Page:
Bagan, Burma
On the dusty plains alongside the Irrawaddy River, this is one of the most delectable and arresting sights you'll ever see a ghost city of Buddhist temples twinkling in the sunlight, stretching their frilly spires into the heavens and gently crumbling into the brown earth. Fewer than 2200 temples and pagodas remain of the 13,000 temples and pagodas that were built between the 11th and 13th centuries, and poking about the ruins is to cast yourself into a real life version of Tomb Raider.

The art

Shwedagon Pagoda, Burma
Rising 100 metres above the outskirts of Burma's capital, the tapering spire of the Shwedagon Pagoda looks like an upside-down ice-cream cone, gilded with 8688 solid gold plates and sparkling with diamonds, rubies and sapphires. Covered walkways lead to the marble-tiled platform at the top, where there are usually ceremonies being performed in little cameos to rival the shrines, sacred umbrellas, bells and statues at the top. Underpinning its importance is one of the holiest relics of Buddhism inside the stupa eight hairs of the Buddha.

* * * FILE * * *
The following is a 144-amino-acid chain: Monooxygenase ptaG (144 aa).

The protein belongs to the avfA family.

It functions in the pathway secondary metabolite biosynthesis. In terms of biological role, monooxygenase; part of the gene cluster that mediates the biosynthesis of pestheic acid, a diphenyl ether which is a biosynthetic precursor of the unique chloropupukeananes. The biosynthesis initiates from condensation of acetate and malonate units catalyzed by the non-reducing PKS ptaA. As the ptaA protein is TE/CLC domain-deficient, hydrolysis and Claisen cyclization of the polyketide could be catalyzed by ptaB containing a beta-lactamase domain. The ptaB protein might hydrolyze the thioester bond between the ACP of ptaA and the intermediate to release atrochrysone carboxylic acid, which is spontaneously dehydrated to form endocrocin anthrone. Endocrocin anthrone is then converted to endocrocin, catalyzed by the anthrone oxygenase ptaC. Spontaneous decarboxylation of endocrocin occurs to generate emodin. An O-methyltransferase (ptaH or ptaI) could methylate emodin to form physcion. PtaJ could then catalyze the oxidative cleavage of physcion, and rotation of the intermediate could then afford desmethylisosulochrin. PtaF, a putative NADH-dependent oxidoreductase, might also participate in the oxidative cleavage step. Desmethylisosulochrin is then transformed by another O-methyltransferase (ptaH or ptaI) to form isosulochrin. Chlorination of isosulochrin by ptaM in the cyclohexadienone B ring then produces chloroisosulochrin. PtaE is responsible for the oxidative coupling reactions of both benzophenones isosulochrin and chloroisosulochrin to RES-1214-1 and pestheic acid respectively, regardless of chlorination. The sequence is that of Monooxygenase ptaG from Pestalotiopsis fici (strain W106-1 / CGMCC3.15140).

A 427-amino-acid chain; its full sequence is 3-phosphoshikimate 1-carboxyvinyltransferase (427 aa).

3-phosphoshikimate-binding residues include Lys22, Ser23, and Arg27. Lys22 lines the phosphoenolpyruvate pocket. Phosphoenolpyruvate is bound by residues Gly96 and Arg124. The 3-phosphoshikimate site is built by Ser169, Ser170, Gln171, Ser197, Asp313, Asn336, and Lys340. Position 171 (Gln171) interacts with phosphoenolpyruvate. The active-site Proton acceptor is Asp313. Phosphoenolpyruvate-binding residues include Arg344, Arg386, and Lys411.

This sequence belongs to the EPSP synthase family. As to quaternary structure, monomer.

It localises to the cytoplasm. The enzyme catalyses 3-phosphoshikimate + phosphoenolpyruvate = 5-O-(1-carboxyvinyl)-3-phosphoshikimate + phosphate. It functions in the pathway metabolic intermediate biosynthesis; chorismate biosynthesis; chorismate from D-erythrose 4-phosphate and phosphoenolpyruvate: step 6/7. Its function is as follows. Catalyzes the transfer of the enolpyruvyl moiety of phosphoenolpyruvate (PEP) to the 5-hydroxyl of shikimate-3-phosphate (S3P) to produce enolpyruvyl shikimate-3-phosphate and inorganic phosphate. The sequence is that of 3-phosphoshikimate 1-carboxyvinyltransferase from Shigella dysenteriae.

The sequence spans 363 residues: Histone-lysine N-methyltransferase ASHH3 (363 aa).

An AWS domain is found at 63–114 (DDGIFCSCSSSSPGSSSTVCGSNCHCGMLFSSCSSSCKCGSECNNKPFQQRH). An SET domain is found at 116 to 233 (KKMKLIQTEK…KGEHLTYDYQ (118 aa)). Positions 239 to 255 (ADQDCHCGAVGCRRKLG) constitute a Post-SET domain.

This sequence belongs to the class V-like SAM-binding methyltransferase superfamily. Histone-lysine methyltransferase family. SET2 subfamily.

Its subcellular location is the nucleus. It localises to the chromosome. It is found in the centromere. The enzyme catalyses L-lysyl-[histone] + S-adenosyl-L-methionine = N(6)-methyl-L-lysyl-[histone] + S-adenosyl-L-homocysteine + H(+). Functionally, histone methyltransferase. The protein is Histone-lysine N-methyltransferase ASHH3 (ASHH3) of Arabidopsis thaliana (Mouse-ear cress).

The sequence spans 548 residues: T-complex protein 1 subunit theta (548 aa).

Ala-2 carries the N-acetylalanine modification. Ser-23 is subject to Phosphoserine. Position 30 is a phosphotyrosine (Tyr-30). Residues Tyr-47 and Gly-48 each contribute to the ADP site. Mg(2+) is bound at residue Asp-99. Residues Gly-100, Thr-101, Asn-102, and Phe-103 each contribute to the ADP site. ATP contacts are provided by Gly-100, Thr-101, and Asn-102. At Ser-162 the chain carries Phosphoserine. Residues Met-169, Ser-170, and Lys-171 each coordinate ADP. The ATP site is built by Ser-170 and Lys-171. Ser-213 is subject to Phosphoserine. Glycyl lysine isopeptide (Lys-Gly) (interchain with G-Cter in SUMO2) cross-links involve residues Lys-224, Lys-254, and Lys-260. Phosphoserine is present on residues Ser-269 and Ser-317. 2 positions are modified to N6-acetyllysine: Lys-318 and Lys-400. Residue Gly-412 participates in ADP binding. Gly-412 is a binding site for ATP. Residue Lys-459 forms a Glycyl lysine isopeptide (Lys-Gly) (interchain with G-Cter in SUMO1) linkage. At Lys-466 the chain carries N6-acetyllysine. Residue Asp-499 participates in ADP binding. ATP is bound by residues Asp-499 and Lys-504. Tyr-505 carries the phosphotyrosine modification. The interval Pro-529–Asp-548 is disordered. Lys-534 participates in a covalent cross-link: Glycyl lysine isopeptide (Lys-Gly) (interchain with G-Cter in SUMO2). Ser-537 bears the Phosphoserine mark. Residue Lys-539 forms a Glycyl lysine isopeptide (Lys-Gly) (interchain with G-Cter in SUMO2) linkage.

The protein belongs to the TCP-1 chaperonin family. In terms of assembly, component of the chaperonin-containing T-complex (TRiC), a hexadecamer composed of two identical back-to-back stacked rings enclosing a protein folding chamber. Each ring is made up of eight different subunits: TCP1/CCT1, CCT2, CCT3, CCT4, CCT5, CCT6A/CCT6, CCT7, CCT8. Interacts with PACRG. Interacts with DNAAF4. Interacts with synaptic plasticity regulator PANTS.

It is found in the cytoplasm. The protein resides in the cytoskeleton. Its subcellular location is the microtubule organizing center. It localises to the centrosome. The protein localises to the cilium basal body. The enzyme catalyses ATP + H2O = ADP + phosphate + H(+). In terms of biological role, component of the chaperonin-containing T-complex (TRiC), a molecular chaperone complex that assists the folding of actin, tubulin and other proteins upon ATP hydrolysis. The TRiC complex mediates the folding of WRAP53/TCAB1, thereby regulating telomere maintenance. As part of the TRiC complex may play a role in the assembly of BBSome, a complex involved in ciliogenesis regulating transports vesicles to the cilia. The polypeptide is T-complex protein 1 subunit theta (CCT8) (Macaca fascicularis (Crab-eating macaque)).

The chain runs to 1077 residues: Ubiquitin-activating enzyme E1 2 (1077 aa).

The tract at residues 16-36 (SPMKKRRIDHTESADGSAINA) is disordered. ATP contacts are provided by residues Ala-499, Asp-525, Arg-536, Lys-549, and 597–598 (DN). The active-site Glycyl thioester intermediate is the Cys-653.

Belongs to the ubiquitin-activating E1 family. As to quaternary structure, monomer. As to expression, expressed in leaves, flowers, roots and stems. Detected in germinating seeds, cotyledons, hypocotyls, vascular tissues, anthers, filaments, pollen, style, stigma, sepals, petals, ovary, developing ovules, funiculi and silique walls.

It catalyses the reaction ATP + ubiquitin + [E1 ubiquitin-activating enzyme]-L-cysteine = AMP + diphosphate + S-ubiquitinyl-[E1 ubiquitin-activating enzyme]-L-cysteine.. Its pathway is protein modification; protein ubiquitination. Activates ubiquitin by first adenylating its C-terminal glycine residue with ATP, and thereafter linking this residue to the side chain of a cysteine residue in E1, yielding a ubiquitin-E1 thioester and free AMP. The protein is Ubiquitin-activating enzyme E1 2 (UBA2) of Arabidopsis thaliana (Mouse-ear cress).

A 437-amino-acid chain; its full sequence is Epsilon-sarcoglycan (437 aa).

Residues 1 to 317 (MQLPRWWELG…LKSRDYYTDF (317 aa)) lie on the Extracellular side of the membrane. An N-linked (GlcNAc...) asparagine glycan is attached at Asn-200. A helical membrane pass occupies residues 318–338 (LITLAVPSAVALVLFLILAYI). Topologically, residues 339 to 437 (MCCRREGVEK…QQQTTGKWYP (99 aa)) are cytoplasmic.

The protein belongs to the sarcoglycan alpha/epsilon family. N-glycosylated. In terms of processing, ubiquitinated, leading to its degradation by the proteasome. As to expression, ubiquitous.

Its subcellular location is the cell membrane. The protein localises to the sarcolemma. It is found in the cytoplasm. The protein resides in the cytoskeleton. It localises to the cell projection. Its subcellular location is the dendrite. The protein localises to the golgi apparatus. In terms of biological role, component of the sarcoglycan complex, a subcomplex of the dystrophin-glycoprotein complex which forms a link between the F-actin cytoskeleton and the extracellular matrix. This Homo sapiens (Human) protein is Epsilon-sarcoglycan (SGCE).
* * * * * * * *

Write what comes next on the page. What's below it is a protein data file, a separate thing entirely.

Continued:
Tiger's Nest Monastery, Bhutan
Clinging to a sheer cliff wall in Bhutan's remote Paro Valley, it's only natural that the Tigers Nest Monastery has become the icon for Bhutanese tourism. Destroyed by fire in 1998, the monastery was rebuilt based on photographs and other documentary sources, but it was not possible to re-create the ancient frescoes and other artworks inside. However the post-card view is all you'll get. Access is forbidden to non-Bhutanese, but the view from the guard post will leave you star-struck.

The Dunhuang Cave Temples, China
Fifteen centuries ago, at the Mingsha Shan or Dunes of the Singing Sands on the edge of the Gobi Desert, a Buddhist monk carved a meditation cell from a cliff face and decorated it with paintings. Over the next 1000 years, many more followed his example, embellishing their cells with similar paintings and other artworks. Today 492 of these decorated caves remain, filled with a superb collection of Buddhist paintings and sculptures in one of the supreme wonders of the Buddhist world.